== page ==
Even in antiquity, reports filtered into Mediterranean cities about large apes sighted and even captured. Reports described gorillas as “exceedingly ferocious and always offensive in their habits” and encounters were described as “often fatal to the hunter.” The American physician and missionary Thomas Staughton Savage first described the Western Gorilla (he called it Troglodytes gorilla) in 1847 from specimens obtained in Liberia. The name was derived from the Greek word Gorillai (a “tribe of hairy women”) described by Hanno the Navigator, a Carthaginian navigator and possible visitor (circa 480 BC) to the area that later became Sierra Leone. Paul Du Chaillu, reportedly the first person known to shoot a gorilla, described the encounter as “reminding me of nothing but some hellish dream creature – a being of that hideous order, half-man half-beast . . .in some representations of the infernal regions – an ogre killed at six yards range.”


In the 1980s, a census taken of the gorilla populations in equatorial Africa was thought to be 100,000. Researchers adjusted the figure after years of poaching and deforestation had reduced the population to approximately 50,000. Surveys conducted by the Wildlife Conservation Society in 2006 and 2007 found more than 100,000 previously unreported gorillas have been living in the swamp forests of Lake Tele Community Reserve and in neighboring Marantaceae (dryland) forests in the Republic of the Congo. With the new discovery, the current population of Western Lowland Gorillas could be around 150,000–200,000. However, the gorilla remains vulnerable to Ebola, deforestation, and poaching. Gorillas are hunted illegally for their skins and their meat, which is served in restaurants of large towns.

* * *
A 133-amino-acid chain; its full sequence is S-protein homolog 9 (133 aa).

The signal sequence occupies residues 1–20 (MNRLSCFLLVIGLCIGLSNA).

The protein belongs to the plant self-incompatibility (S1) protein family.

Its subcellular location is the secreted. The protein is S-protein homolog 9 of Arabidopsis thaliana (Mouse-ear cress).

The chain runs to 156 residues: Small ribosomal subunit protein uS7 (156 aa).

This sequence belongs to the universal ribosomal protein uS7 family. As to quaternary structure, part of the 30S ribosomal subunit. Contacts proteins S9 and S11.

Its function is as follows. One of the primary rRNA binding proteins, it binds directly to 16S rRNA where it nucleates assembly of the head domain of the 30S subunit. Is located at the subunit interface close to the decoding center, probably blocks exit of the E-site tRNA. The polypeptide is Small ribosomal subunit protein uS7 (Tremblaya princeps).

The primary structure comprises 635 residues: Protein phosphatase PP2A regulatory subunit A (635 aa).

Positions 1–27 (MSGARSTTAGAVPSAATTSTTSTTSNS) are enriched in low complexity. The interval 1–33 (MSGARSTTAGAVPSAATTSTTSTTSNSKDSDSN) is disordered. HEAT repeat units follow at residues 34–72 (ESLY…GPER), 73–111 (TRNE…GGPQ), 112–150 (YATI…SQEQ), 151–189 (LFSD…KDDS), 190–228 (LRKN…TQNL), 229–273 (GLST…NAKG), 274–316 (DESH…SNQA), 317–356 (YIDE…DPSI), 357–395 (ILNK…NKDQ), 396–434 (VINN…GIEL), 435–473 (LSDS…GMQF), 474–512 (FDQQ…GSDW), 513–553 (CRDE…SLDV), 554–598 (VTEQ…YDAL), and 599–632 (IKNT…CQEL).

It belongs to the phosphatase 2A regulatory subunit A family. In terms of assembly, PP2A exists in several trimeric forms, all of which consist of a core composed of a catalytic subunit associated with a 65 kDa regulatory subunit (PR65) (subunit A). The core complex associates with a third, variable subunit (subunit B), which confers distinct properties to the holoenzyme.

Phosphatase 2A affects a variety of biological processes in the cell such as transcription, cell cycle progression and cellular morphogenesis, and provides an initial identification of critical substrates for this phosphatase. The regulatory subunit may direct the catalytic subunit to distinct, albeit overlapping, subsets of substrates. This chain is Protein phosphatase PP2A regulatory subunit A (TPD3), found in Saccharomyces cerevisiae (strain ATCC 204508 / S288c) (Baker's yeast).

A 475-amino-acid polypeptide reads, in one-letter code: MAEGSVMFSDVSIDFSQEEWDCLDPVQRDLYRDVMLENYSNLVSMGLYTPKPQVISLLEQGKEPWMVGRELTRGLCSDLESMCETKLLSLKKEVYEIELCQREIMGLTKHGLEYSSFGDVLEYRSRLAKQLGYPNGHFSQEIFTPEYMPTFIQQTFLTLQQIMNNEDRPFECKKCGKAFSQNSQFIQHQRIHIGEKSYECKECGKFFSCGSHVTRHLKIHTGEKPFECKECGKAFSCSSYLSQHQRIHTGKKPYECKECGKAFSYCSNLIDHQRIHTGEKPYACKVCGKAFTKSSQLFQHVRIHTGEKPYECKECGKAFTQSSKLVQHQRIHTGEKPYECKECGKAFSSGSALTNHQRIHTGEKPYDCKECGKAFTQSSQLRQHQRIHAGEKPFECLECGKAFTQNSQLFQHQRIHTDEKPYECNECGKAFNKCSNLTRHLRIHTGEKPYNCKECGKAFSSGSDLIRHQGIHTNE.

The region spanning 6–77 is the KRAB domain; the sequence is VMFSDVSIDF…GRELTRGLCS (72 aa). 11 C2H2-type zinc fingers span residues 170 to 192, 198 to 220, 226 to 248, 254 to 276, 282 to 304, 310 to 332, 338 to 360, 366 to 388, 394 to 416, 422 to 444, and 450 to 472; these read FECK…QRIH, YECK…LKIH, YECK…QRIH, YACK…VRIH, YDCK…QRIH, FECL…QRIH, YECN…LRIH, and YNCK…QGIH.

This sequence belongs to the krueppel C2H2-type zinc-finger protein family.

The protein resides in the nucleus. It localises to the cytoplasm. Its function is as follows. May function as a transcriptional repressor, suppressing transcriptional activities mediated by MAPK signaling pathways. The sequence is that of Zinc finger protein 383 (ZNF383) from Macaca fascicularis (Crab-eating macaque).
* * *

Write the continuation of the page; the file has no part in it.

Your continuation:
Jacksonville Zoo History

The first western lowland gorillas for which we have any records were four silverbacks named “Lash”, “Rumplestiltskin”, “Quito”, and “Ben”. They arrived in February 1998. After the loss of one of our silverback Ben in 2006, we had the three males living in two groups until 2009. In Nov. 2009 we received a pair of female gorillas from the Lincoln Park Zoo named “ Bulera” and “Madini”. From 2009 to 2013 gorillas were managed in two groups. A harem group which consisted of Quito, Bulera and Madini, who shared their exhibit with a group of Guereza colobus monkeys. JZG also managed 2 silverbacks Lash and Rumpelstillskin making a bachelor group. After the loss of the silverback Quito in 2013, JZG integrated both groups into one unique family group consisting of two silverbacks and two females. In 2014 JGZ received a breeding recommendation and in 2015 JZG integrated a new female named “Kumbuka” from Miami.


African Forest